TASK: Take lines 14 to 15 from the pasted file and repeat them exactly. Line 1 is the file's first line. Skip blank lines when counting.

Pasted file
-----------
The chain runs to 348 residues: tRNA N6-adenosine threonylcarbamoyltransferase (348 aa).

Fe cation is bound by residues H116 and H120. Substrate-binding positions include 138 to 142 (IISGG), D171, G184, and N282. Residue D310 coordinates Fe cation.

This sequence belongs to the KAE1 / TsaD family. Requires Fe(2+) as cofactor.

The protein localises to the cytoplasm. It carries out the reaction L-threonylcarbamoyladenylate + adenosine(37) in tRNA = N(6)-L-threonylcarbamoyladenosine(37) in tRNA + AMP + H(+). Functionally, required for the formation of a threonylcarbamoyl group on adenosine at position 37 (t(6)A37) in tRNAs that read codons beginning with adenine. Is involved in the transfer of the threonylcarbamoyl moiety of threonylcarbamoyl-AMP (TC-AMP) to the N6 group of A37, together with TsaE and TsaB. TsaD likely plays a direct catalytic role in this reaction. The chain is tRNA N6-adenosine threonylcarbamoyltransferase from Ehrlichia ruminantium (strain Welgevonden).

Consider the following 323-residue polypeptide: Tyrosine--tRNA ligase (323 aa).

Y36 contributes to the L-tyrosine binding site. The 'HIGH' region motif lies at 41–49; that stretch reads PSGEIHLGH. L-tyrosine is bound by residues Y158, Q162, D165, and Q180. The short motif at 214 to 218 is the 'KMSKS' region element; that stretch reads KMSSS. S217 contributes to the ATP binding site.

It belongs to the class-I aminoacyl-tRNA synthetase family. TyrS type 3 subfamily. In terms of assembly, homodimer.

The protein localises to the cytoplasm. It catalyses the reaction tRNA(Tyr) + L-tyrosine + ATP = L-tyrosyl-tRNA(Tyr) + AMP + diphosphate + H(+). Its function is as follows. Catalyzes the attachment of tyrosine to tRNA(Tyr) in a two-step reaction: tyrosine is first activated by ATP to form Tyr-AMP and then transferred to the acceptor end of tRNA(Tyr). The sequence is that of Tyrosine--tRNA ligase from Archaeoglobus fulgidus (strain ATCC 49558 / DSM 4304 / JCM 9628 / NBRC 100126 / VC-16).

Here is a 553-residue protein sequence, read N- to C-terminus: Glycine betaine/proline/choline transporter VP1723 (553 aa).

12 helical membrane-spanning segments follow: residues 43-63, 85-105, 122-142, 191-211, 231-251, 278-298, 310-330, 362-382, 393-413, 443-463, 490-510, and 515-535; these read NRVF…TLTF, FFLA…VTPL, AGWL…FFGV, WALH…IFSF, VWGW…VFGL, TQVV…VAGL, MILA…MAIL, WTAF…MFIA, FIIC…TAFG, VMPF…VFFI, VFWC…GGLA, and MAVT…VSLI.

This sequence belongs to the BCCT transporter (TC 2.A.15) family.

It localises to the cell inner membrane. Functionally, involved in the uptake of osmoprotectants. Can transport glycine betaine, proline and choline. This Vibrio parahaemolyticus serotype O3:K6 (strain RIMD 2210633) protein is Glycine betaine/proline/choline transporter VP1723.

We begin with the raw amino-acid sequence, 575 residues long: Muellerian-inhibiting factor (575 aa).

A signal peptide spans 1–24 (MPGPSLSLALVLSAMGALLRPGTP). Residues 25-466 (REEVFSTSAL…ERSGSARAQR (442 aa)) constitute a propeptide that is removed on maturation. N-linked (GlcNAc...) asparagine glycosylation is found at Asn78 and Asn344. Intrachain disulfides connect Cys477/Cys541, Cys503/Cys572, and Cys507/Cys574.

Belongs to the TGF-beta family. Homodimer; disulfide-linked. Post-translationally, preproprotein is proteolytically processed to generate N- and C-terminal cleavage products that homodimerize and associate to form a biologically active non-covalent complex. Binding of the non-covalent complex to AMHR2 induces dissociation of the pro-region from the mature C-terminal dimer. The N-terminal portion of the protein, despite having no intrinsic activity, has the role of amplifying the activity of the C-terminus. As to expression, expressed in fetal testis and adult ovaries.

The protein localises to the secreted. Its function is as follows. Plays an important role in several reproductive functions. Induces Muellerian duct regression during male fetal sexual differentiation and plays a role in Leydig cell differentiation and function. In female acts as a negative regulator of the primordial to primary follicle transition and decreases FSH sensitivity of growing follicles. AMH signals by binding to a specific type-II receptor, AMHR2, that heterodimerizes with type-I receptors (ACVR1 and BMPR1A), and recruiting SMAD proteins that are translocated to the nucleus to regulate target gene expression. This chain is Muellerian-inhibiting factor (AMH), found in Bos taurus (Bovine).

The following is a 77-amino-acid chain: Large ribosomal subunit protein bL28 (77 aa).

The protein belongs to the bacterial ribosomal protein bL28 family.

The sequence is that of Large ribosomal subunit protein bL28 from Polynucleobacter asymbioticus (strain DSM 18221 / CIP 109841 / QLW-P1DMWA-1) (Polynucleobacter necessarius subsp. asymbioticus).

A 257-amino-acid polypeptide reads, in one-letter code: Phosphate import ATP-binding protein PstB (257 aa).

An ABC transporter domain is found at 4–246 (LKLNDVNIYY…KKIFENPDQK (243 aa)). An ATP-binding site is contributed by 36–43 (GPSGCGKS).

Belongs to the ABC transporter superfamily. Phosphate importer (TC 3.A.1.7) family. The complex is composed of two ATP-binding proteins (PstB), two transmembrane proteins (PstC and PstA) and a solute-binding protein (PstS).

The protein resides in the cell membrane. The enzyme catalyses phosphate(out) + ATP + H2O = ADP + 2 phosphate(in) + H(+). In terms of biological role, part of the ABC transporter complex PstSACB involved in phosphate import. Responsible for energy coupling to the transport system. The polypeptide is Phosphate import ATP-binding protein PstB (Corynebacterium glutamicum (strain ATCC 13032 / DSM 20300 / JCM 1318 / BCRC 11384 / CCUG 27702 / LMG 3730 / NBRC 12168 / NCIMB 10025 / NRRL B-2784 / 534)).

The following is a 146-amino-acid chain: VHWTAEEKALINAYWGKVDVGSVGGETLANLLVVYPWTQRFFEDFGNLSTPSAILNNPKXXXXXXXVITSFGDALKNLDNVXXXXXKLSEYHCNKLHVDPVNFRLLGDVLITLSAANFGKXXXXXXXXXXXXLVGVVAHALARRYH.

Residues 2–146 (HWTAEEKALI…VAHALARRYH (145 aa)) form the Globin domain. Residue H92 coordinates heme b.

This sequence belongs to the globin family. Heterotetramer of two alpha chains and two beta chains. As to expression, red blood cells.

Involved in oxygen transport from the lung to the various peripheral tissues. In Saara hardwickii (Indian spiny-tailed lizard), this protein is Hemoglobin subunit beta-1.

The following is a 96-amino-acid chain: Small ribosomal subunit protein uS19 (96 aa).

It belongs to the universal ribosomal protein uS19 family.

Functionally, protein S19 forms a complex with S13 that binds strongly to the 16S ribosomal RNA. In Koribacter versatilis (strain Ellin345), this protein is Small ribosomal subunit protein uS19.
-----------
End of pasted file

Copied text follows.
A signal peptide spans 1–24 (MPGPSLSLALVLSAMGALLRPGTP). Residues 25-466 (REEVFSTSAL…ERSGSARAQR (442 aa)) constitute a propeptide that is removed on maturation. N-linked (GlcNAc...) asparagine glycosylation is found at Asn78 and Asn344. Intrachain disulfides connect Cys477/Cys541, Cys503/Cys572, and Cys507/Cys574.

Belongs to the TGF-beta family. Homodimer; disulfide-linked. Post-translationally, preproprotein is proteolytically processed to generate N- and C-terminal cleavage products that homodimerize and associate to form a biologically active non-covalent complex. Binding of the non-covalent complex to AMHR2 induces dissociation of the pro-region from the mature C-terminal dimer. The N-terminal portion of the protein, despite having no intrinsic activity, has the role of amplifying the activity of the C-terminus. As to expression, expressed in fetal testis and adult ovaries.